Nu-Soul Magazine Interviews Tre' Williams


Tre Williams Interview
By Matt Bauer

If you’re sick and tired of the plastic, superficial, and pandering sounds of today’s assembly line R & B (that’s short for Rhythm & Bullshit) and are ready for some real, unadulterated soul dynamite, get ready to meet your new favorite band: The Revelations featuring Tre Williams. A soul icon in the making, Williams is already drawing comparisons to the likes of David Ruffin and Bobby Womack, while fellow vocalist Rel and the explosive unit of The Revelations continue to gain momentum and a loyal following out on the road with their dynamic stage show. Having recently released their debut The Bleeding Edge – a truly organic and sample free platter of gritty, southern styled soul gems – Tre took some time to chat with Nu-Soul Magazine about the band’s uncompromising sound, working with Petey Pablo and Nas, and the new album.

Read the full interview HERE

Nu-Soul: Your and the Revelations’ sound is so authentic. What’s the secret?
Tre: For one thing, we gel together. The chemistry is good. When you’ve got a team that’s all pulling the same way the only things that can happen are good things. So, when we came up with the idea no one fought it and that to me is the most important thing about the music. All the guys are incredible and we decided that we wouldn’t try to mimic old school – but because the sound was so big back then we decided to do it as a today sound. I think that’s the key to the whole authenticity of it.

Nu-Soul: You’re originally from Daytona Beach, Florida and I understand that you worked with Petey Pablo and Nas before getting involved with The Revelations. I was wondering how you hooked up with Petey and Nas?
Tre: When I got to New York, I was just trying to get a way in and I met a guy who was producing for Petey. He took me to meet him and when I got there, the strangest thing was that they knew who I was. He invited me to record on the title track of Diary Of A Sinner. That was probably the first mainstream project that I had ever been on. The whole Nas situation came about from me and Styles P doing a song called “I-95”that took off in the underground market. Nas heard it and I happened to be going to a meeting with another label and got a call from Nas’s label (Ill-Will)-saying that they wanted to sign me. I was over there for maybe three years or so, in which I was featured on the Hip-Hop Is Dead album and the song “Let There Be Light” which was a huge success. Basically, I learned a lot from Nas. I learned a lot of do’s and don’ts and how serious to take the game–to not just believe your own hype and to stay humble and hungry.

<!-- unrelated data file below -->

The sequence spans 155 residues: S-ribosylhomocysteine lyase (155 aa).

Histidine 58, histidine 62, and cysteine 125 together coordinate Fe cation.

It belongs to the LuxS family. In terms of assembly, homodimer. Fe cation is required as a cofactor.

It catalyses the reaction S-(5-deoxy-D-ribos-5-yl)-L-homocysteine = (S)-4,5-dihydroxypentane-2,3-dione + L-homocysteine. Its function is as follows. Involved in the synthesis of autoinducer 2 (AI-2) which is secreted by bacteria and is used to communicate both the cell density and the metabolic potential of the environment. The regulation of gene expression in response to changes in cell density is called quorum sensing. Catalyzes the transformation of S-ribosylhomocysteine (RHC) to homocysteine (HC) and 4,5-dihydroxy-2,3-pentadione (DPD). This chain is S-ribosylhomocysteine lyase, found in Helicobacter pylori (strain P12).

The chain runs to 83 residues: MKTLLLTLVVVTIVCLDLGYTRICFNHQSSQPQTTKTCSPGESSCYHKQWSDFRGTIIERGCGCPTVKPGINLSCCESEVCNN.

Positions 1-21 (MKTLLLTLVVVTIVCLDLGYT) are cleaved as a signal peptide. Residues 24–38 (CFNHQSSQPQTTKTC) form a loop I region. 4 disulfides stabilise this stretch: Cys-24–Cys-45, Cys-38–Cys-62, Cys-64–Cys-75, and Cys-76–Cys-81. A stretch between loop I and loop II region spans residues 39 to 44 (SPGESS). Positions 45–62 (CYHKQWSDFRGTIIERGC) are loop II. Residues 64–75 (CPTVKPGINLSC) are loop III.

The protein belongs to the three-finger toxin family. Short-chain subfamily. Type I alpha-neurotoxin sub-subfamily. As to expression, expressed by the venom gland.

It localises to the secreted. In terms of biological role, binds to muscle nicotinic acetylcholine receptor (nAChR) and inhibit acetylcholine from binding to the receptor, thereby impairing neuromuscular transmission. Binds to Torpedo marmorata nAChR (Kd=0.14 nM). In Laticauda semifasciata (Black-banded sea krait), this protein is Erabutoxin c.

Nu-Soul: The Bleeding Edge is a rapper and sample free album. I was wondering what the transition was like going from hip-hop to organic soul?
Tre: You know what? I don’t think I ever transitioned. I think that when people put me on their hip-hop songs they want me. No one’s ever come to me and said ;‘I want you on my album but I want you to sound like this. We want the Tre Williams sound.’ I’ve always been me and I think that’s been appreciated and it’s allowed me to do the things that I love to do. I’m still doing the same style.

Nu-Soul: How did the project with the Revelations come about?
Tre: After I left the Ill-Will situation, I knew that now was my time. I just didn’t know what doors were going to open for me and where I was going to go. I met up with Bob Perry from Koch (Records) and he asked me to cut a few songs and go from there. I decided to start over. I had an idea for a song which became “I Don’t Want To Know”. I asked him to get me a live band because I had wanted to try something. I didn’t seriously think that he was going to get a live band in the age of Pro-Tools. I came to the studio the next day and lo and behold the guys were there. I really didn’t know that we were going to be a band at that point. As we laid the song down someone got the bright idea to pick a lane that was wide open-because if you really look at it who’s doing what we’re really doing. We bonded with that idea and went for it. I decided to put my solo project to the side and it was one of the smartest things that I’ve ever done.